Sunday, August 3rd
After Andy filled our water tanks and I did some vacuuming (my kitties are shedding big time), we went exploring some of the forest roads for down and dead firewood. Yes, we found lots and now we are good for a while.
After lunch, we went on the Self Guided Auto Tour about the 1959 Earthquake.
Our first stop was the East Portal where we learned a little about the Earthquake and the area:
The views in that area:
Our second stop was to see the Red Canyon Fault Scarp. This segment ruptured 19 feet during the 1959 quake, extending 13 miles. A fault scarp is a cliff-like break in the ground created by movement along a fault.
To get there we had to first drive 3 miles on a dirt road to the trail head. A very pretty drive:
We arrived at the trail head and realized we did not bring bear spray. I decided I did not want to take a chance especially since we were the only ones there.
But we did see some beautiful wildflowers all over:
And interesting cabins along the way:
Our next stop was “The Lake that Tilted” where Hebgen Lake dropped 19’ during the quake and caused seiches. Seiches are successive waves of water that destroyed the lodge cabins.
Here is part of the old road – compare it to the above picture to see how the road continued:
In this picture the grassy area between the square sign (top middle) and the bare strip (bottom middle) is one drop in the road caused by the earthquake. Oh my!
The landslide area:
From there we walked to the site of the Hilgard Lodge where the cabins are slowly falling into the water:
All I can say is “OH MY!”
Stop Number 4 was the Cabin Creek Scarp. At this site a fault scarp severed the old campground. The scarp split a campsite, leaving the picnic table several feet higher than the fire ring.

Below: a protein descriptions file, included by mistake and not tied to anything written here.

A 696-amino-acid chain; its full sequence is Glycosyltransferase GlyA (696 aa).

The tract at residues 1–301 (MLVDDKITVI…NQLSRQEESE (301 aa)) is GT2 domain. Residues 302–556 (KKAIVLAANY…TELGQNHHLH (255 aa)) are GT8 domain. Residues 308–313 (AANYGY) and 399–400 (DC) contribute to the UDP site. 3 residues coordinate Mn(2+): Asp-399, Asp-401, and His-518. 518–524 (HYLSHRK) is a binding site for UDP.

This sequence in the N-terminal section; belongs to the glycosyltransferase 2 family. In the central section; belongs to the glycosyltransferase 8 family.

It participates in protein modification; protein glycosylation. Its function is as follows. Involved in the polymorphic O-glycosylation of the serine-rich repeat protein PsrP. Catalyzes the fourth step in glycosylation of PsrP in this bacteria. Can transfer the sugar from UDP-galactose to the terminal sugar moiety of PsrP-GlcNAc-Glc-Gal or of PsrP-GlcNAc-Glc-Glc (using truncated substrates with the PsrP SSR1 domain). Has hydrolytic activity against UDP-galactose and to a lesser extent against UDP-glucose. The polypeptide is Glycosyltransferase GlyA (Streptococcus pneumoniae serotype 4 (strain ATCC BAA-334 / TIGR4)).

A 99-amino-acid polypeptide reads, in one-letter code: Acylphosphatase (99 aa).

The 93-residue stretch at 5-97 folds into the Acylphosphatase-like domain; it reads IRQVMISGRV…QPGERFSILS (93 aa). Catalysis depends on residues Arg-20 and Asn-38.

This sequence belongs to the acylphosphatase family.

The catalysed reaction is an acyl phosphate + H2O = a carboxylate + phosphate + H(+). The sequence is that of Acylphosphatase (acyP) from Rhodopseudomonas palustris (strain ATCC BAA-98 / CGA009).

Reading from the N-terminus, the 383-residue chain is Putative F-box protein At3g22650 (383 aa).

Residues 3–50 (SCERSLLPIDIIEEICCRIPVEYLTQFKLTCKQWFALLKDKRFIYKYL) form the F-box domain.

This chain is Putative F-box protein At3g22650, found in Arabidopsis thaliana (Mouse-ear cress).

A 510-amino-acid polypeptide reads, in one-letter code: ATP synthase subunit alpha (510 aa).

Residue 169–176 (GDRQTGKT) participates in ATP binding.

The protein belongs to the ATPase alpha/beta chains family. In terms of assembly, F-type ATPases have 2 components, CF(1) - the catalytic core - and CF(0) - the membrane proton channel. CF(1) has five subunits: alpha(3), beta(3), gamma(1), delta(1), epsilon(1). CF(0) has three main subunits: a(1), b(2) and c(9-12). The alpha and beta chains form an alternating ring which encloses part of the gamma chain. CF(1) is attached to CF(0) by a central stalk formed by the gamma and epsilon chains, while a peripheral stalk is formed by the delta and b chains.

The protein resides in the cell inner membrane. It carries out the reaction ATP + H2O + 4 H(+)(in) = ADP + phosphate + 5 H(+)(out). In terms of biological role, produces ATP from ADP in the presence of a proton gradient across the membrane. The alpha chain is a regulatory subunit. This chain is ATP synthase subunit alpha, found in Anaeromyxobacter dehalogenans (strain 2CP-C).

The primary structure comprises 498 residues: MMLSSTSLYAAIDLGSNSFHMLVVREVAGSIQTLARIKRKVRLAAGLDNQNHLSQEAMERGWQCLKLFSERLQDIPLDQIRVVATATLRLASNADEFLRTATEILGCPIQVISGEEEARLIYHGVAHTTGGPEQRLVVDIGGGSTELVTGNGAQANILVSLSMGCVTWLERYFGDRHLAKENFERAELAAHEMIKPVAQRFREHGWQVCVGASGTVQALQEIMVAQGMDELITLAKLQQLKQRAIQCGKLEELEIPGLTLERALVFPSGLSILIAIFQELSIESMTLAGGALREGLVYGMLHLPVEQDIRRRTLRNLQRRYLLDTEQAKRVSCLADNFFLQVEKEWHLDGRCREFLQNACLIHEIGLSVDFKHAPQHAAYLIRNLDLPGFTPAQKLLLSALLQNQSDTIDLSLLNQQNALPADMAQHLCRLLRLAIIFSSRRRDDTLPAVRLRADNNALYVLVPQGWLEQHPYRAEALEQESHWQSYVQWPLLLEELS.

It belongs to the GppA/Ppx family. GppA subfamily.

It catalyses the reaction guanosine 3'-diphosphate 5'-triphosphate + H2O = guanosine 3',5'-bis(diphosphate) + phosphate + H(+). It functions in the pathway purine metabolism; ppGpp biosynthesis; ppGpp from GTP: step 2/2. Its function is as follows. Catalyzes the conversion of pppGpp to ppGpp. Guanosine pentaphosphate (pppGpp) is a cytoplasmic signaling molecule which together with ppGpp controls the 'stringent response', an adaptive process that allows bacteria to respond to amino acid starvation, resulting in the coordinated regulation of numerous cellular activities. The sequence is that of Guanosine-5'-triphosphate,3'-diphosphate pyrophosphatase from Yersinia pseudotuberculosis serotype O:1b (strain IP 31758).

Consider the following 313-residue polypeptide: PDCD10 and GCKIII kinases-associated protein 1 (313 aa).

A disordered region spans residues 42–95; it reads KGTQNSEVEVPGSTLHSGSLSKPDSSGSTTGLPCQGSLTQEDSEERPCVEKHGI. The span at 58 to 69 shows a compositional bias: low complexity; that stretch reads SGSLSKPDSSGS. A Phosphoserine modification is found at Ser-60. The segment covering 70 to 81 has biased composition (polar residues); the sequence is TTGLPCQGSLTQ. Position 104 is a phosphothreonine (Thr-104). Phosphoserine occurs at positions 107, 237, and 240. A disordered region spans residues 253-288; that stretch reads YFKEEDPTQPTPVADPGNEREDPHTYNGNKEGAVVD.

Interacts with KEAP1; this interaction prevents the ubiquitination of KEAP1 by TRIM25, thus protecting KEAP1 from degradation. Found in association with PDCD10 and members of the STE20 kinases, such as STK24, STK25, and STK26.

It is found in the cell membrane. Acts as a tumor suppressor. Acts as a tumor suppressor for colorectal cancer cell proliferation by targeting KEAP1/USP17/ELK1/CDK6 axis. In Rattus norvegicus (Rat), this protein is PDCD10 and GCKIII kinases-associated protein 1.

Here is where the ground dropped:
From there we drove across the highway and took the Ghost Town Road. About 1/2 mile down that road, we began to see these cabins across the river and meadow. This is the remains of Halford’s Camp. These cabins floated in among the trees as the water of Earthquake Lake rose.
Above the road we were on is a high-knoll. This knoll was a haven throughout the night of August 17, 1959 for many survivors of the earthquake. The next morning Forest Service smokejumpers parachuted to the knoll and set up a first aid station. Helicopters evacuated the injured from this Point the next day.
This is Earthquake Lake. The slide dammed the Madison River to form the lake, which filled in three weeks and created a body of water 190 feet deep and 5 miles long.
In the distance you can see the bare mountain on the left and the pile of rubble on the right. This is where the slide happened and buried the campground and Madison River.
This picture was taken on part of the rubble looking past the slide. The Army Corp of Engineers removed part of the rubble to get the river flowing again to prevent further flooding upstream and worse flooding downstream when it broke thru. The water is slowly eroding the rubble and the lake is getting lower.
The slide area:
Our last stop was the visitor center where we saw a movie on the earthquake timeline. There were also many displays of the stories of the survivors. Very emotional!
One last picture of Earthquake Lake from the Visitor Center:
We made our way back, checking a few forest roads along the way.
We ended the day with a nice campfire –
Monday, August 4th, we woke to rain, rain, and more rain. I went to the laundry and ran into Nora also doing her laundry. We hope to see her again on Wednesday.
After laundry, was a stop to the grocery store, then back home to enjoy the rainy day.
Tuesday, August 5th, we woke to the continued rain and just hung out. We paid for 5 more days and spent some time figuring out our next stops.
We think we will probably stay here until mid next week, then head to Missoula for a week, then to Glacier National Park, then towards Washington. But then again, we have been know to change our minds.
So stay tuned for our next adventures and enjoy today.